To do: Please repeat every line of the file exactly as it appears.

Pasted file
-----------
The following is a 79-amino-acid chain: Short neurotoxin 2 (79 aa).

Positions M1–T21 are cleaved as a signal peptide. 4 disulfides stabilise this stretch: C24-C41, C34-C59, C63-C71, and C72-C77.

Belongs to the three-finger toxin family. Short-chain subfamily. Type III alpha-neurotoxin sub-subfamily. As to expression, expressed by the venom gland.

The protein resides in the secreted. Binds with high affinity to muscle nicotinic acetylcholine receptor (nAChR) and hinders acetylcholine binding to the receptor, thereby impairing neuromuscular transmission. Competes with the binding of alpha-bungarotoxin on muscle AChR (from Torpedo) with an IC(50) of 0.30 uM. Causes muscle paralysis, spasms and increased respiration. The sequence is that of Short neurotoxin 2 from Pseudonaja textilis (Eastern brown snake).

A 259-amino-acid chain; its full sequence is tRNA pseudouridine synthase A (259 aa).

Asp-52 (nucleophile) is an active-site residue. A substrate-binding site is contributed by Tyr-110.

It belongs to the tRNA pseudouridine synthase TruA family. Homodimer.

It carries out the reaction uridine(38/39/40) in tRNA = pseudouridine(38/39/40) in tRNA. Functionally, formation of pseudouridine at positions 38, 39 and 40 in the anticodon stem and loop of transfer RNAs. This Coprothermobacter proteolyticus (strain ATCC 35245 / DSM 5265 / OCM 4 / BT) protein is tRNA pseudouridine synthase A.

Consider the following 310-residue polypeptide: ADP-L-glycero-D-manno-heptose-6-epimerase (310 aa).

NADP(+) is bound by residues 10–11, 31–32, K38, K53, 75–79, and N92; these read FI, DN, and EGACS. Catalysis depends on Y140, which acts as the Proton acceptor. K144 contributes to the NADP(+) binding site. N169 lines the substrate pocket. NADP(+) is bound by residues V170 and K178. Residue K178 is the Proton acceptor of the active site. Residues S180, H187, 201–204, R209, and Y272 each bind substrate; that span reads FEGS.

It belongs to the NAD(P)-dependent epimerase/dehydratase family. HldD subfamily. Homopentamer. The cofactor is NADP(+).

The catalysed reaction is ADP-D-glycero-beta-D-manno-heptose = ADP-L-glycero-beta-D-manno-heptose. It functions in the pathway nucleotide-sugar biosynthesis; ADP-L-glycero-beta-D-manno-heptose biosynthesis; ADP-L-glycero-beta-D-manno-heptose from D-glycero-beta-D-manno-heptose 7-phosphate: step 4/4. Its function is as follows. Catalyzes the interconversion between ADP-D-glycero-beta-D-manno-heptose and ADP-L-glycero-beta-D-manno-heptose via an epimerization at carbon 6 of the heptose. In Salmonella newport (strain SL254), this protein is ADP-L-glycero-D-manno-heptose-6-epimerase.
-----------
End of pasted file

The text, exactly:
The following is a 79-amino-acid chain: Short neurotoxin 2 (79 aa).

Positions M1–T21 are cleaved as a signal peptide. 4 disulfides stabilise this stretch: C24-C41, C34-C59, C63-C71, and C72-C77.

Belongs to the three-finger toxin family. Short-chain subfamily. Type III alpha-neurotoxin sub-subfamily. As to expression, expressed by the venom gland.

The protein resides in the secreted. Binds with high affinity to muscle nicotinic acetylcholine receptor (nAChR) and hinders acetylcholine binding to the receptor, thereby impairing neuromuscular transmission. Competes with the binding of alpha-bungarotoxin on muscle AChR (from Torpedo) with an IC(50) of 0.30 uM. Causes muscle paralysis, spasms and increased respiration. The sequence is that of Short neurotoxin 2 from Pseudonaja textilis (Eastern brown snake).

A 259-amino-acid chain; its full sequence is tRNA pseudouridine synthase A (259 aa).

Asp-52 (nucleophile) is an active-site residue. A substrate-binding site is contributed by Tyr-110.

It belongs to the tRNA pseudouridine synthase TruA family. Homodimer.

It carries out the reaction uridine(38/39/40) in tRNA = pseudouridine(38/39/40) in tRNA. Functionally, formation of pseudouridine at positions 38, 39 and 40 in the anticodon stem and loop of transfer RNAs. This Coprothermobacter proteolyticus (strain ATCC 35245 / DSM 5265 / OCM 4 / BT) protein is tRNA pseudouridine synthase A.

Consider the following 310-residue polypeptide: ADP-L-glycero-D-manno-heptose-6-epimerase (310 aa).

NADP(+) is bound by residues 10–11, 31–32, K38, K53, 75–79, and N92; these read FI, DN, and EGACS. Catalysis depends on Y140, which acts as the Proton acceptor. K144 contributes to the NADP(+) binding site. N169 lines the substrate pocket. NADP(+) is bound by residues V170 and K178. Residue K178 is the Proton acceptor of the active site. Residues S180, H187, 201–204, R209, and Y272 each bind substrate; that span reads FEGS.

It belongs to the NAD(P)-dependent epimerase/dehydratase family. HldD subfamily. Homopentamer. The cofactor is NADP(+).

The catalysed reaction is ADP-D-glycero-beta-D-manno-heptose = ADP-L-glycero-beta-D-manno-heptose. It functions in the pathway nucleotide-sugar biosynthesis; ADP-L-glycero-beta-D-manno-heptose biosynthesis; ADP-L-glycero-beta-D-manno-heptose from D-glycero-beta-D-manno-heptose 7-phosphate: step 4/4. Its function is as follows. Catalyzes the interconversion between ADP-D-glycero-beta-D-manno-heptose and ADP-L-glycero-beta-D-manno-heptose via an epimerization at carbon 6 of the heptose. In Salmonella newport (strain SL254), this protein is ADP-L-glycero-D-manno-heptose-6-epimerase.